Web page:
The project includes all individuals registered in the official Belgian censuses of 1991 and/or 2001. Three main levels of observation will be studied: individual, statistical sector and group of statistical sectors having similar characteristics in green/blue areas and air pollution. This allows to follow individual and ecological designs. Mortality will be based on the National Mortality Database (a linkage between cause-specific mortality and SE factors using the 1991 and 2001 censuses and cause-specific mortality for 2000-2010). Perceived health information is available from the 2001 census. Specific morbidity (2004-2012) will be derived from the IMA-AIM ("Intermutualistisch Agentschap - Agence Inter-Mutualiste") database, which contains reimbursement data of individual prescriptions. For green/blue spaces, the surface, shape, accessibility and type will be calculated for each statistical sector. Residential area-specific exposure to air pollutants will be obtained from satellite images (CORINE) and traffic noise databases are used whenever possible. Material deprivation, educational attainment, and professional status will be indicators of SE status (SES). The analyses will be conducted separately in different age specific populations (infants, children and adults). We will use multilevel models for clustered data within geographical areas (i.e. individuals, households, nested scales, statistical sectors/groups of statistical sectors and municipalities). When possible, the models will be controlled for SES, perceived environment, air/noise pollution, and type of area (urban, sub-urban, rural, etc). Interactions of green/blue spaces with air pollution and SE factors will be evaluated and stratified analyses in areas with similar SE and environmental characteristics will be performed. Moreover, more specific population groups (elderly, gender, employment status) will be considered.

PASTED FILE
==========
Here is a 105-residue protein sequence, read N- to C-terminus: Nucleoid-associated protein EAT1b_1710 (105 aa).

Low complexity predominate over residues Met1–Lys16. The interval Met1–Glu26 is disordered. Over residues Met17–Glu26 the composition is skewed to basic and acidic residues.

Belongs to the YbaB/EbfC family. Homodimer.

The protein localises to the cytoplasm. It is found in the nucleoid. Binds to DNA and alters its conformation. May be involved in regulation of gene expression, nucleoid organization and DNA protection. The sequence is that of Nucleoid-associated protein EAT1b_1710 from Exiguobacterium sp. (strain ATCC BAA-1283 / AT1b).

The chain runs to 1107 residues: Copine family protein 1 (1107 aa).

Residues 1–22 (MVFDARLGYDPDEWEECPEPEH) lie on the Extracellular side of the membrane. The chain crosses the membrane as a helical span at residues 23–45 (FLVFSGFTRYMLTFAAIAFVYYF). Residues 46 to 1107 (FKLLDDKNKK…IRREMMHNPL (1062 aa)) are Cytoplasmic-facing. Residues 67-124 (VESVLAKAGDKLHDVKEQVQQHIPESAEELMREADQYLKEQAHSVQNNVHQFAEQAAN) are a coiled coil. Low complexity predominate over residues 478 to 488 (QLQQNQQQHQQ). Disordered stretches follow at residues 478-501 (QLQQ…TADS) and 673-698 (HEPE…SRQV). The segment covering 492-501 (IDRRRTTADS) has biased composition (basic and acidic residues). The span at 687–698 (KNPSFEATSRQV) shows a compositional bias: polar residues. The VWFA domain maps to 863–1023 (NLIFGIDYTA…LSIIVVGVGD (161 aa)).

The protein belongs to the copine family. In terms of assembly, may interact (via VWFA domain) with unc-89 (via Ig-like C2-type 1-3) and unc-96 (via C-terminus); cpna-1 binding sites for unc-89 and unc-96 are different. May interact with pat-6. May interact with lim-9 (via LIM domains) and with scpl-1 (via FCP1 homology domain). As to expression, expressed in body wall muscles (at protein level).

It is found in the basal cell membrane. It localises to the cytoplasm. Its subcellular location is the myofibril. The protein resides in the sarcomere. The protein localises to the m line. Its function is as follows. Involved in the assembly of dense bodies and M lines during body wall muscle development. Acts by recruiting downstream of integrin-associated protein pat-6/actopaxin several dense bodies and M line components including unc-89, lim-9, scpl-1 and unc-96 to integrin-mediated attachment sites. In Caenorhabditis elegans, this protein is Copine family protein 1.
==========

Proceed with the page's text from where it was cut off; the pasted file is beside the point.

So far, the effects of the natural environment on health/mortality have not been investigated in Belgium and none of the previous studies integrated geographical, sociological and the environmental approaches in their research. One of the main strengths in the GRESP-HEALTH project is the integration of different disciplines. Our project does not only integrate sociological and environmental approaches but also public health and geographical approaches. This multidisciplinarity will be reflected in the quality of the methodology used, as well as in the research outcomes.